miscellaneous blog for rants, stream of consciousness and state of the mind.
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I do not do lomography. I photograph. I am a traditional photographer. I use any camera I can get my hands on. I believe that the best camera is the one you use when you need to take a picture.
I don’t hate lomography. I just haven’t tried it yet, and I have no plans of trying it. I also have no plans of buying a lomo-camera.
At a pinch, I guess, I can re-create the style digitally. But doing so would be against the spirit of lomography. One of the main concepts of lomography is to take the moment. The picture is the moment. I agree with that. It also means that the distinctive effects of lomography are not in the post-processing but in the effects inherent in the camera at the time the picture was taken.
I like the whimsy and novelty of lomo styles. These add a layer of fun into photography. The effects lead to appropriately fun and funny pictures. Though I like that, I guess, it’s just not my style.
What I’m saying is that I like to take a look at the serendipitous pictures taken with a lomo camera. Unfortunately, I cannot take these pictures. These are not my pictures.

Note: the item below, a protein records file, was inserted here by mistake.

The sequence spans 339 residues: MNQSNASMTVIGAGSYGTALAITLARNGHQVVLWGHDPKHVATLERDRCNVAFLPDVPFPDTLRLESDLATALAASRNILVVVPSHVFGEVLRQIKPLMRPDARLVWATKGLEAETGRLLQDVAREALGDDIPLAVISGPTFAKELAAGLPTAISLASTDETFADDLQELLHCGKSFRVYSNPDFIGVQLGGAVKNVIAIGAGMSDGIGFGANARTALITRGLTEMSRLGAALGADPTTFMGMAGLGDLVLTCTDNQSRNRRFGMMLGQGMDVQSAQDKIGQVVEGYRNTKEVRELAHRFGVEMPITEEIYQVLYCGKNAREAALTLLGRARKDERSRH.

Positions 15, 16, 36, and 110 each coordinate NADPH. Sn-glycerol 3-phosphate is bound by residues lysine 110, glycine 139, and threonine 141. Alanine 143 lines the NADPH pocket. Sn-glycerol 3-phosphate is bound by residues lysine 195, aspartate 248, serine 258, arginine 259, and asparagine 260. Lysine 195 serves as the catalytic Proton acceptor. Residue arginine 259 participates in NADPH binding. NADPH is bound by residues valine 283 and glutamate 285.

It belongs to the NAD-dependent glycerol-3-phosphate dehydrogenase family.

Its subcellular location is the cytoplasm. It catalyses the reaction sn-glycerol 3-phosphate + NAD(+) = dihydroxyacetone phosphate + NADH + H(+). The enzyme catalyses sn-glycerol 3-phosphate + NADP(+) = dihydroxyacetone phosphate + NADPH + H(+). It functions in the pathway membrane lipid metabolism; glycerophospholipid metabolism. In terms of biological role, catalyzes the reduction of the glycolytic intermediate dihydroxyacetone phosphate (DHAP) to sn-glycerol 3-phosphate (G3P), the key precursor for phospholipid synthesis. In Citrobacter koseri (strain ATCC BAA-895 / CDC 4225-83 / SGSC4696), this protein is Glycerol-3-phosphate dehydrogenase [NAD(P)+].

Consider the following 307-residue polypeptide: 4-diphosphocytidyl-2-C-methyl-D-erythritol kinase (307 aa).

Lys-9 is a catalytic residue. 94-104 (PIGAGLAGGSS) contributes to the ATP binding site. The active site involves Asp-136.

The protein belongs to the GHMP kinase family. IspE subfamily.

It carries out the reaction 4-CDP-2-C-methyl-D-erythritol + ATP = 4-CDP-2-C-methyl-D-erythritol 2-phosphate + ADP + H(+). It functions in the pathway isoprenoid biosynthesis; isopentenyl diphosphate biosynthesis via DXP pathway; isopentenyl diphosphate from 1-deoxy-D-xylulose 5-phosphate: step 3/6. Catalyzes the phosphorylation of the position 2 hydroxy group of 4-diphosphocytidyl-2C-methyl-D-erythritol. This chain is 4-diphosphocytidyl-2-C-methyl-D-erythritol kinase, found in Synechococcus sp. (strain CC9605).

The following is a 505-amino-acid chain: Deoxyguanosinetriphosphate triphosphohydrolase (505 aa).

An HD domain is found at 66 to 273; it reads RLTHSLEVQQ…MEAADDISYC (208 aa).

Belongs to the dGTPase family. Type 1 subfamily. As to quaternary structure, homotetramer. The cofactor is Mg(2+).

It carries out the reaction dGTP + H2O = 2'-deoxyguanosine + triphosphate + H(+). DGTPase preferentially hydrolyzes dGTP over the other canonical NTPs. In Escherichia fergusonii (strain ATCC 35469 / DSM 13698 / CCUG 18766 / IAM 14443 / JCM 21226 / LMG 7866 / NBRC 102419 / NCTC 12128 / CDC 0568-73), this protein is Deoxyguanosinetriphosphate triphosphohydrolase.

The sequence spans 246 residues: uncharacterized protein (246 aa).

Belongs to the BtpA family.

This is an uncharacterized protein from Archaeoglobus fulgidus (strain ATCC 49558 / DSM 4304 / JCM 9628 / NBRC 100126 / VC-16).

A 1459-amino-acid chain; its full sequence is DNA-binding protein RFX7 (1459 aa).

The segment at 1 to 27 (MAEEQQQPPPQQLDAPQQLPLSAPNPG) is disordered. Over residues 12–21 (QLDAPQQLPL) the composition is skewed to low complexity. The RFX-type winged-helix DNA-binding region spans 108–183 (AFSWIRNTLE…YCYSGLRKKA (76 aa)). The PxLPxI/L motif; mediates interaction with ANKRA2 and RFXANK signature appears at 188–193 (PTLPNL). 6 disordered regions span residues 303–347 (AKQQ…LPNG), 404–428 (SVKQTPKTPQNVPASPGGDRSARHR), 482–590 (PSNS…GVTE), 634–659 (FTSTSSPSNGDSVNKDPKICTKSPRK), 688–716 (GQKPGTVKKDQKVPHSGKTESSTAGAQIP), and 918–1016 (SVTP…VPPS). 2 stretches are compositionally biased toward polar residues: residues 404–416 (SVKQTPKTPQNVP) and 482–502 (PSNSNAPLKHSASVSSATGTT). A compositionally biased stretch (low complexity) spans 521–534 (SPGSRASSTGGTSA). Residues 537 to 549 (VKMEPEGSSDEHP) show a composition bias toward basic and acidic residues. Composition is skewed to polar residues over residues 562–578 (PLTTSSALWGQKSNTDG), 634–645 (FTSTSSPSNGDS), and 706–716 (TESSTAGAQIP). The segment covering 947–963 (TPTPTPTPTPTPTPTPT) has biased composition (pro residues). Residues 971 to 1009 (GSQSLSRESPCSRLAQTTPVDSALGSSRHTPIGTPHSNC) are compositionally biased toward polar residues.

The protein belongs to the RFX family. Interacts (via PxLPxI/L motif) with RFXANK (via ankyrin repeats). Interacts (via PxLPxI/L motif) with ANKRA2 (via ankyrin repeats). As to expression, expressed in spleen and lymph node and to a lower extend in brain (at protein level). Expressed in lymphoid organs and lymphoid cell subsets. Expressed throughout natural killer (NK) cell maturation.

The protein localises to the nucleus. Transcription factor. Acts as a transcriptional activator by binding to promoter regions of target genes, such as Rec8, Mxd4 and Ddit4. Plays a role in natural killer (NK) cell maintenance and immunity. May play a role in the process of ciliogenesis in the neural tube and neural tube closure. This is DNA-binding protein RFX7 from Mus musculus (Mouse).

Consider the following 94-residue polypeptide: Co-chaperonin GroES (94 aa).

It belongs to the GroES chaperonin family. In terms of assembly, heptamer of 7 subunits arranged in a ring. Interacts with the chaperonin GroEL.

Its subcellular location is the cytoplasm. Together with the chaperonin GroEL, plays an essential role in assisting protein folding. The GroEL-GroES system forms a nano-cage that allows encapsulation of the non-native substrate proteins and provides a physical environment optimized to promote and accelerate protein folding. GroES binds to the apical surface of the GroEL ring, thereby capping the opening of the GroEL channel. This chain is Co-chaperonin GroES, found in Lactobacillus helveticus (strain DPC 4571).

I am still trying to find my signature. I know what I like, and where my strength lies. My strength lies in understanding the technology, and in pushing whatever tech I can get my hands on.
What I like doing is taking pictures with minimal or no need for post-production. On GIMP (or Photoshop) I only sharpen the picture, adjust contrast and brightness, and push the colors.
I also do panoramic shots. I would like to defend myself by saying that this is contrived, but not “photoshopped.”
I’ve been trying out HDR. But either I have not fully grasped how to do it, or I have not found a picture which has enough dynamic range for HDR. I end up with HDR pictures which have no discernible difference from the original. Maybe I need to push the colors more.
Another strength I have, and this is something I like, is the profile picture. I like the tight close up where the subject’s face occupies the whole frame. I like to play the focus on a particular part of the face, and draw the viewer to that feature.
I like the context of a whole body within the large space of a frame. I like to capture the moment when the person’s identity appears in the picture.
I like to capture the personality of the subject.
I know lomography can also do this. But when I had my first film-based SLR, I had tried so hard to keep the subject in focus. In contrast, some lomo cameras keep things out of focus.
Maybe one of these days, I will try lomo. Then again, maybe not. I still have a lot to learn in normal photography, that lomo will have to take a back seat till I’m done.